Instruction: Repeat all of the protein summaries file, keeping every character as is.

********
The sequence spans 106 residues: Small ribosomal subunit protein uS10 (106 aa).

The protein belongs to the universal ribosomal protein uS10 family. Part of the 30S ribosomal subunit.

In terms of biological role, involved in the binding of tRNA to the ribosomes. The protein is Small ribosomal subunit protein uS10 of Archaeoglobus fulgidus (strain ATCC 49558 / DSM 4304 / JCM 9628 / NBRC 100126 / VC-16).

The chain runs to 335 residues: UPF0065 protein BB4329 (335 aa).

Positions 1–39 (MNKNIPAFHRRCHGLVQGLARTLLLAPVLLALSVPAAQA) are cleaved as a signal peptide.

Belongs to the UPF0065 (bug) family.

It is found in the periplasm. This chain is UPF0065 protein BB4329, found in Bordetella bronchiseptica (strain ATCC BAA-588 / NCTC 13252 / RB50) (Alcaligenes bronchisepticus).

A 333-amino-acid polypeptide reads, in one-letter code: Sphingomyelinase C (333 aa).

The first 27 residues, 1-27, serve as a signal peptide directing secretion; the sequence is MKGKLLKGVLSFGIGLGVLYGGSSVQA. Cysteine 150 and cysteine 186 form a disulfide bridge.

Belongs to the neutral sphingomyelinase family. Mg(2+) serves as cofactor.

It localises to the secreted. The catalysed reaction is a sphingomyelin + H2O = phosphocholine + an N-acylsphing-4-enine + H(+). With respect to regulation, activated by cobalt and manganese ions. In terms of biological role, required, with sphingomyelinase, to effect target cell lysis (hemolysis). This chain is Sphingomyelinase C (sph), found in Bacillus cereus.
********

The sequence spans 106 residues: Small ribosomal subunit protein uS10 (106 aa).

The protein belongs to the universal ribosomal protein uS10 family. Part of the 30S ribosomal subunit.

In terms of biological role, involved in the binding of tRNA to the ribosomes. The protein is Small ribosomal subunit protein uS10 of Archaeoglobus fulgidus (strain ATCC 49558 / DSM 4304 / JCM 9628 / NBRC 100126 / VC-16).

The chain runs to 335 residues: UPF0065 protein BB4329 (335 aa).

Positions 1–39 (MNKNIPAFHRRCHGLVQGLARTLLLAPVLLALSVPAAQA) are cleaved as a signal peptide.

Belongs to the UPF0065 (bug) family.

It is found in the periplasm. This chain is UPF0065 protein BB4329, found in Bordetella bronchiseptica (strain ATCC BAA-588 / NCTC 13252 / RB50) (Alcaligenes bronchisepticus).

A 333-amino-acid polypeptide reads, in one-letter code: Sphingomyelinase C (333 aa).

The first 27 residues, 1-27, serve as a signal peptide directing secretion; the sequence is MKGKLLKGVLSFGIGLGVLYGGSSVQA. Cysteine 150 and cysteine 186 form a disulfide bridge.

Belongs to the neutral sphingomyelinase family. Mg(2+) serves as cofactor.

It localises to the secreted. The catalysed reaction is a sphingomyelin + H2O = phosphocholine + an N-acylsphing-4-enine + H(+). With respect to regulation, activated by cobalt and manganese ions. In terms of biological role, required, with sphingomyelinase, to effect target cell lysis (hemolysis). This chain is Sphingomyelinase C (sph), found in Bacillus cereus.